Mark J. Terrill, AP
LOS ANGELES — Go ahead and put three asterisks on the Los Angeles Clippers' 17-game winning streak***.
*Victim 3: Utah Jazz.
*Victim 16: Utah Jazz.
*Victim 17: Utah Jazz.
For the third time in their franchise-best victory spurt — and the second time in a weekend — the Clippers beat the Jazz on Sunday night at Staples Center.
"They're a good team. They're playing very well right now," Jazz coach Tyrone Corbin said. "They're confident. They've got everything going for them."
Including three wins over the Jazz in December.
The only good news for Utah after this 107-96 loss?
The Jazz don't have to play the crazy-hot Clippers again until Feb. 23 in Los Angeles.
Unlike the previous two December defeats to the Clippers, this one wasn't a last-second nail-biter.
Though it ended up a double-digit victory — as 12 of the Clips' 17 wins have been — it was the Jazz who posted a nice rally to make this competitive in the second half.
The Jazz erased a 12-point deficit and snatched a one-point lead late in the third quarter when Al Jefferson capped a 12-2 run with a go-ahead basket during his 30-point effort.
Utah managed to hang around with the Clippers, only trailing by five points in the final four minutes. But, perhaps inspired by Hulk Hogan's "Flex Cam" video-screen promotion, this L.A. team flexed its NBA-leading muscles down the stretch.
Matt Barnes hit a dagger from beyond the arc with 3:13 remaining, and the Jazz only scored six points in the final 3:38.
In doing so, the Clippers (25-6) handed the Jazz (15-17) their seventh setback in nine games while adding another win to the longest winning streak in the NBA in the past five seasons.
Not only that, but the squad that used to be referred to as L.A.'s JV team joined the 1971-72 Lakers and the 1995-96 Spurs as the only teams to go 16-0 in a month. While rolling to the league's longest win streak in five seasons, the Clippers haven’t lost since falling in New Orleans on Nov. 28.
"I am just proud of the guys. It's been a great month for us," Clippers coach Vinny Del Negro said. "Usually when we win, we jump up and down once or twice in the locker room. But tonight we got to jump up and down about three or four times, so everyone had their fill."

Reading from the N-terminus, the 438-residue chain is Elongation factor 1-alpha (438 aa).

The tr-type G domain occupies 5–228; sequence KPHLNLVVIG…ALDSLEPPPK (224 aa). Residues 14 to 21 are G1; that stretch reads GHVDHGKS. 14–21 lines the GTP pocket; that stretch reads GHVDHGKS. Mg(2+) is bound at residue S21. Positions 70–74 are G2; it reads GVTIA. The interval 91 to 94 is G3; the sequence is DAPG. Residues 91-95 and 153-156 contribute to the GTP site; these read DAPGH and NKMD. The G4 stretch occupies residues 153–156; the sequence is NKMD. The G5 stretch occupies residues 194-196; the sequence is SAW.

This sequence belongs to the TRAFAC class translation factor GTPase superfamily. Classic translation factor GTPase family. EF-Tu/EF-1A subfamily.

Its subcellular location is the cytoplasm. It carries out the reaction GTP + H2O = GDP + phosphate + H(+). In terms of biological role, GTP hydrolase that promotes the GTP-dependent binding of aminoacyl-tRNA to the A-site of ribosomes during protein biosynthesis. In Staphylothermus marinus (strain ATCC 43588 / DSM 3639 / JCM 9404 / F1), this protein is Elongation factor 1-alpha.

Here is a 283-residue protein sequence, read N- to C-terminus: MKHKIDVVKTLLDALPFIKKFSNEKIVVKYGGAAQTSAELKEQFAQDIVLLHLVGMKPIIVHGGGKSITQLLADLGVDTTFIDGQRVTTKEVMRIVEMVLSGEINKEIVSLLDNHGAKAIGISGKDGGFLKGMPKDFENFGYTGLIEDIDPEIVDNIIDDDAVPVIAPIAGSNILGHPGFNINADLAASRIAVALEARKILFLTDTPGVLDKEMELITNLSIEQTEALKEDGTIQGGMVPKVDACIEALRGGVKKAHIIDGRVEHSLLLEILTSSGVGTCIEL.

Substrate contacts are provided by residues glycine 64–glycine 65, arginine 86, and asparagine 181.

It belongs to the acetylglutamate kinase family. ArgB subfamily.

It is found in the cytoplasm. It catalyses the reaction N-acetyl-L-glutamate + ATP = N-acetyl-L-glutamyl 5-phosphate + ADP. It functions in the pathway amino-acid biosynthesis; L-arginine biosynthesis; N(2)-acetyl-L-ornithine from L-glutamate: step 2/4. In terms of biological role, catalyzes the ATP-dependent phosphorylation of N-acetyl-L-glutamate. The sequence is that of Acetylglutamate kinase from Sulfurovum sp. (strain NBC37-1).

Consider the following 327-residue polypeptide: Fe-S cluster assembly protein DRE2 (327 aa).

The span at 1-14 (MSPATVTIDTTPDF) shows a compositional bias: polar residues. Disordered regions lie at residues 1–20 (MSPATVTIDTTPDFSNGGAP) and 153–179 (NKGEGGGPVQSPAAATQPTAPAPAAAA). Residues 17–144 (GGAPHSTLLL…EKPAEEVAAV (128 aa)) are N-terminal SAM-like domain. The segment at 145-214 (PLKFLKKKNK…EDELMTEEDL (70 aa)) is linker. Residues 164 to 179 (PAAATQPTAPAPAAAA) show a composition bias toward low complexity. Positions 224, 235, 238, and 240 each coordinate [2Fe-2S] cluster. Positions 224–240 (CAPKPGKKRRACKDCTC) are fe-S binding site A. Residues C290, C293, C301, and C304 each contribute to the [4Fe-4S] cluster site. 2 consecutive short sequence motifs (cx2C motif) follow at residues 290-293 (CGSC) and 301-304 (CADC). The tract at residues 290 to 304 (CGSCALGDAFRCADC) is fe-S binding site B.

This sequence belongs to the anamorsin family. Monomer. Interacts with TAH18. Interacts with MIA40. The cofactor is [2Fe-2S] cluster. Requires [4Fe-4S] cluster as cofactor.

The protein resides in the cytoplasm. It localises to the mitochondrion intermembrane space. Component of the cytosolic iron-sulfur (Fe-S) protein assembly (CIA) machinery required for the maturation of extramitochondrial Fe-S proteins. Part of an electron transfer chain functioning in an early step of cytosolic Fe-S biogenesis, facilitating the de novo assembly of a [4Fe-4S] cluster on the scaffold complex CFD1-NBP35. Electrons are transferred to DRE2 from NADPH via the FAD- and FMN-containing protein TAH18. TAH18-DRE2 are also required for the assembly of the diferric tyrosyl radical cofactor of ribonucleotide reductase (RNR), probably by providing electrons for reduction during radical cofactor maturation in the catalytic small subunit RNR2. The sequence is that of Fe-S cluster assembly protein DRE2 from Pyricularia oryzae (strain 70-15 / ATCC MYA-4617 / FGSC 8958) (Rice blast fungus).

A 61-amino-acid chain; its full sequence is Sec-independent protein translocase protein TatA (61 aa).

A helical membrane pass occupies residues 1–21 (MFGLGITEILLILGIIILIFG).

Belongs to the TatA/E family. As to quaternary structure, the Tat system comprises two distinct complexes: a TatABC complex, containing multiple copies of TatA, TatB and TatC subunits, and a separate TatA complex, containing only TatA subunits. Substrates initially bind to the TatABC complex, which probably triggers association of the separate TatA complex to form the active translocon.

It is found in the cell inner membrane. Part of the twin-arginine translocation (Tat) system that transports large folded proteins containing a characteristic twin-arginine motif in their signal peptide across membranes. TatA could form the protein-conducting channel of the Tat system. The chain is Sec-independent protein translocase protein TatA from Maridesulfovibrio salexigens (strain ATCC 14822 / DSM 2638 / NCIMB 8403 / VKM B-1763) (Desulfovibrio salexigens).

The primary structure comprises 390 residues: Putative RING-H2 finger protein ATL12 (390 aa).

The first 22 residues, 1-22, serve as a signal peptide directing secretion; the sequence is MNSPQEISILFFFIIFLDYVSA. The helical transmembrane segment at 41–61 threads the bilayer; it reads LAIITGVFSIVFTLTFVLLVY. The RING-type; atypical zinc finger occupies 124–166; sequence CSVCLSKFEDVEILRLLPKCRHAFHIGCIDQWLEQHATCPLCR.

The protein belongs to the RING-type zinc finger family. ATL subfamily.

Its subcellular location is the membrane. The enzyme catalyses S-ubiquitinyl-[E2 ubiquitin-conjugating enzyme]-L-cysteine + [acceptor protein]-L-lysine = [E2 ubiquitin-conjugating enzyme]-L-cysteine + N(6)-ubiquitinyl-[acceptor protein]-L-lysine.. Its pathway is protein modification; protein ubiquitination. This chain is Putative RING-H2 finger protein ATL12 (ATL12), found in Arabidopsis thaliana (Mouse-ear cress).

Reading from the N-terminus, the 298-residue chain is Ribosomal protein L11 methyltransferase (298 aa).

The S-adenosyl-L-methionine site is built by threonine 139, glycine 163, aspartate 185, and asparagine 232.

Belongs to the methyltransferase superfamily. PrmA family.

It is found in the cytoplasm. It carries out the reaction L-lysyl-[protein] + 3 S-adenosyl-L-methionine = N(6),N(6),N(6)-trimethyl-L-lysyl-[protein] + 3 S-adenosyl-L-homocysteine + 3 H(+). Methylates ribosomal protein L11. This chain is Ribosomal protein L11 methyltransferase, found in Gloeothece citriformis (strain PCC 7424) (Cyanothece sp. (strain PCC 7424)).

At least once per victory over the Jazz.
"It's frustrating when all three games we had opportunity, a chance, to win," said Jazz point guard Jamaal Tinsley, who had 11 assists but was frustrated over his five turnovers. "Not playing the game all the way through for 48 minutes, playing a good team, is not acceptable."
The Jazz couldn't even take advantage of a seven-point, seven-rebound outing by Blake Griffin.
That subpar showing by Captain KIA was overshadowed by the sensational shooting by Caron Butler, who scored 29 points on 10-for-14 shooting. The small forward went 6 for 6 from 3-point range, including hitting all five treys during a 17-point first quarter.
"He's a guy when he gets his rhythm going, he's a rhythm shooter," Corbin said. "He got a couple of good looks and he was able to make some shots early."
The Clippers, who've beaten Utah five times in a row, also got 19 points apiece from Chris Paul and Jamal Crawford along with 14 points from DeAndre Jordan. As a team, they shot 50 percent compared to a 41.3 percent night for the Jazz.
"They've got a lot of guys who can score the basketball," said Jazz shooting guard Gordon Hayward, who scored 16 points on 5-for-15 shooting. "They've got some veteran guys who know how to play this game, so they can be a difficult team to guard."
The Jazz were both proud that they were able to fight their way back into this one but also disappointed that it unraveled after they took the lead. Utah was upset about making 16 turnovers.
It didn't help that the Jazz had their lowest-scoring quarter in the fourth: 20 points.
"We gave it our all," Derrick Favors said. "We put our best effort out. We just came up short. We've just got to make more shots."
"We definitely had some fight in us, which was good," Hayward said. "We could have laid down pretty easy, but we're not going to do that."
Even so, the Jazz locker room was a somber, tense spot yet again.
That was especially the case when Paul Millsap was asked about being frustrated after not playing in the fourth quarter in favor of Favors.
Millsap bristled a terse reply: "What you think? I'll let you answer that."
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